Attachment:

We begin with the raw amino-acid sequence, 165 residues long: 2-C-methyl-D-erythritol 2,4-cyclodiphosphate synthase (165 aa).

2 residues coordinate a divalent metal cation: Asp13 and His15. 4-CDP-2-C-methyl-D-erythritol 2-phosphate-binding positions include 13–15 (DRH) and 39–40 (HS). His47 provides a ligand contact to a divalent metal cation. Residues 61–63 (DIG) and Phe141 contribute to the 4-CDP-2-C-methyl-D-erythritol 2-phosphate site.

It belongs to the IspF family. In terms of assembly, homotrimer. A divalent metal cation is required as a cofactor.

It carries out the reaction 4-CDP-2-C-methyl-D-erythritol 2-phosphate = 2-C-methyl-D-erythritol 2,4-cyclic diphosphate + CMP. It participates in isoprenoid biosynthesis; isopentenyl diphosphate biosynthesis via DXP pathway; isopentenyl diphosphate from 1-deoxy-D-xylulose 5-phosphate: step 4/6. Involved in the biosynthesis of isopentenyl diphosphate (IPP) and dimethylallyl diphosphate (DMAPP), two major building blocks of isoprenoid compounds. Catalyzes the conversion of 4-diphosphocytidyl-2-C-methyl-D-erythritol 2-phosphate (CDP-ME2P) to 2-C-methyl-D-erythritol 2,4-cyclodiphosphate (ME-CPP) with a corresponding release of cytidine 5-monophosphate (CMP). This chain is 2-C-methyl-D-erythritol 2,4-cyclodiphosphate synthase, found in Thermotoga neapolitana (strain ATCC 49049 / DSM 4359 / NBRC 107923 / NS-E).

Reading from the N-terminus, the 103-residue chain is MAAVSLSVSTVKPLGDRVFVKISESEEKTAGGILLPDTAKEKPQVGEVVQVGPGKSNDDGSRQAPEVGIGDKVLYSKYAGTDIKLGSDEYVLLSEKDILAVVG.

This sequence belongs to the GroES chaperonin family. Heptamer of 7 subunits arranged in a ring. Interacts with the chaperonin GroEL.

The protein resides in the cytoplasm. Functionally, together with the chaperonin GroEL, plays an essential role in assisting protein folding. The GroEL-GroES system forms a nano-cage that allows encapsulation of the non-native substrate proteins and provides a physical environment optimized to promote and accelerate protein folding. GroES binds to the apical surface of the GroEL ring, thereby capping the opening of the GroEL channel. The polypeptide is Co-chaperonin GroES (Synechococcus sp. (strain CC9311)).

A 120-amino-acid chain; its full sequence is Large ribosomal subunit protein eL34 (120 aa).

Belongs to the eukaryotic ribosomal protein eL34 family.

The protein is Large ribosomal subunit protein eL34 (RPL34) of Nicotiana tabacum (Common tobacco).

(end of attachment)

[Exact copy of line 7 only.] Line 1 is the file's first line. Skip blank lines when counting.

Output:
The protein resides in the cytoplasm. Functionally, together with the chaperonin GroEL, plays an essential role in assisting protein folding. The GroEL-GroES system forms a nano-cage that allows encapsulation of the non-native substrate proteins and provides a physical environment optimized to promote and accelerate protein folding. GroES binds to the apical surface of the GroEL ring, thereby capping the opening of the GroEL channel. The polypeptide is Co-chaperonin GroES (Synechococcus sp. (strain CC9311)).